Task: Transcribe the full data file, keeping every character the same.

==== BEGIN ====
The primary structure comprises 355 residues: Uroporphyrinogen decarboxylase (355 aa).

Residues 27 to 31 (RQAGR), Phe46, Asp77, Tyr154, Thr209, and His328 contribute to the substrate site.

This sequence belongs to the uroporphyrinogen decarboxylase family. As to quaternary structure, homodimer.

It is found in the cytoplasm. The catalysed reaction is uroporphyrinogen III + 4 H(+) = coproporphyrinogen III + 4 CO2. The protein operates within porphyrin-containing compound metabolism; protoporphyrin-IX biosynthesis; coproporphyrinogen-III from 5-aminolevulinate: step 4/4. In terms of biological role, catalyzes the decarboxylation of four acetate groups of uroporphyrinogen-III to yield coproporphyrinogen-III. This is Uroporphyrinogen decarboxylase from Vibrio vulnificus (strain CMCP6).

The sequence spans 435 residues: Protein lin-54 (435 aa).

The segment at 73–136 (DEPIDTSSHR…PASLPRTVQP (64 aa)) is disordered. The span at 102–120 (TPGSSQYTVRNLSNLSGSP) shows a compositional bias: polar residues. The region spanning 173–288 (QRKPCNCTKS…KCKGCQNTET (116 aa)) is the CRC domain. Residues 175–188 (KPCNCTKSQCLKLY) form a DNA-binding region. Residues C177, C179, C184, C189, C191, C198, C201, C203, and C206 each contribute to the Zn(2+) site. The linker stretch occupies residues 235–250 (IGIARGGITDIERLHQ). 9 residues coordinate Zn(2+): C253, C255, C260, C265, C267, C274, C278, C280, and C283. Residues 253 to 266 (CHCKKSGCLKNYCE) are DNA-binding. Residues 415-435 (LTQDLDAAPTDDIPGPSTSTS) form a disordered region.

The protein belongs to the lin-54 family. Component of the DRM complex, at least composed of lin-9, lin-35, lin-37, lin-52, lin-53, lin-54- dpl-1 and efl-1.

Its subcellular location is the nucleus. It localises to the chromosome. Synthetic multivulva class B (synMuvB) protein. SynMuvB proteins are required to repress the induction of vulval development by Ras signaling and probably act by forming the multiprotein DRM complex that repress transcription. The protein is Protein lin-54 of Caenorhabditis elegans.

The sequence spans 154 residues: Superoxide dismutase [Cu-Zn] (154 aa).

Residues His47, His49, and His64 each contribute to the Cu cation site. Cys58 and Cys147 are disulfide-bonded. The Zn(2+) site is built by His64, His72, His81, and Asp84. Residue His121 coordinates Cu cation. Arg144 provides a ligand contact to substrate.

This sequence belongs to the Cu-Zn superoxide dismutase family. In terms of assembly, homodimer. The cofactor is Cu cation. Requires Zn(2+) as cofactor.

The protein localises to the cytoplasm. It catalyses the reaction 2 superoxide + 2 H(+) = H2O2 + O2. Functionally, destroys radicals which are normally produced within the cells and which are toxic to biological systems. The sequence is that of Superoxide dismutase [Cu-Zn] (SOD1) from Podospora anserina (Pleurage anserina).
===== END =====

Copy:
The primary structure comprises 355 residues: Uroporphyrinogen decarboxylase (355 aa).

Residues 27 to 31 (RQAGR), Phe46, Asp77, Tyr154, Thr209, and His328 contribute to the substrate site.

This sequence belongs to the uroporphyrinogen decarboxylase family. As to quaternary structure, homodimer.

It is found in the cytoplasm. The catalysed reaction is uroporphyrinogen III + 4 H(+) = coproporphyrinogen III + 4 CO2. The protein operates within porphyrin-containing compound metabolism; protoporphyrin-IX biosynthesis; coproporphyrinogen-III from 5-aminolevulinate: step 4/4. In terms of biological role, catalyzes the decarboxylation of four acetate groups of uroporphyrinogen-III to yield coproporphyrinogen-III. This is Uroporphyrinogen decarboxylase from Vibrio vulnificus (strain CMCP6).

The sequence spans 435 residues: Protein lin-54 (435 aa).

The segment at 73–136 (DEPIDTSSHR…PASLPRTVQP (64 aa)) is disordered. The span at 102–120 (TPGSSQYTVRNLSNLSGSP) shows a compositional bias: polar residues. The region spanning 173–288 (QRKPCNCTKS…KCKGCQNTET (116 aa)) is the CRC domain. Residues 175–188 (KPCNCTKSQCLKLY) form a DNA-binding region. Residues C177, C179, C184, C189, C191, C198, C201, C203, and C206 each contribute to the Zn(2+) site. The linker stretch occupies residues 235–250 (IGIARGGITDIERLHQ). 9 residues coordinate Zn(2+): C253, C255, C260, C265, C267, C274, C278, C280, and C283. Residues 253 to 266 (CHCKKSGCLKNYCE) are DNA-binding. Residues 415-435 (LTQDLDAAPTDDIPGPSTSTS) form a disordered region.

The protein belongs to the lin-54 family. Component of the DRM complex, at least composed of lin-9, lin-35, lin-37, lin-52, lin-53, lin-54- dpl-1 and efl-1.

Its subcellular location is the nucleus. It localises to the chromosome. Synthetic multivulva class B (synMuvB) protein. SynMuvB proteins are required to repress the induction of vulval development by Ras signaling and probably act by forming the multiprotein DRM complex that repress transcription. The protein is Protein lin-54 of Caenorhabditis elegans.

The sequence spans 154 residues: Superoxide dismutase [Cu-Zn] (154 aa).

Residues His47, His49, and His64 each contribute to the Cu cation site. Cys58 and Cys147 are disulfide-bonded. The Zn(2+) site is built by His64, His72, His81, and Asp84. Residue His121 coordinates Cu cation. Arg144 provides a ligand contact to substrate.

This sequence belongs to the Cu-Zn superoxide dismutase family. In terms of assembly, homodimer. The cofactor is Cu cation. Requires Zn(2+) as cofactor.

The protein localises to the cytoplasm. It catalyses the reaction 2 superoxide + 2 H(+) = H2O2 + O2. Functionally, destroys radicals which are normally produced within the cells and which are toxic to biological systems. The sequence is that of Superoxide dismutase [Cu-Zn] (SOD1) from Podospora anserina (Pleurage anserina).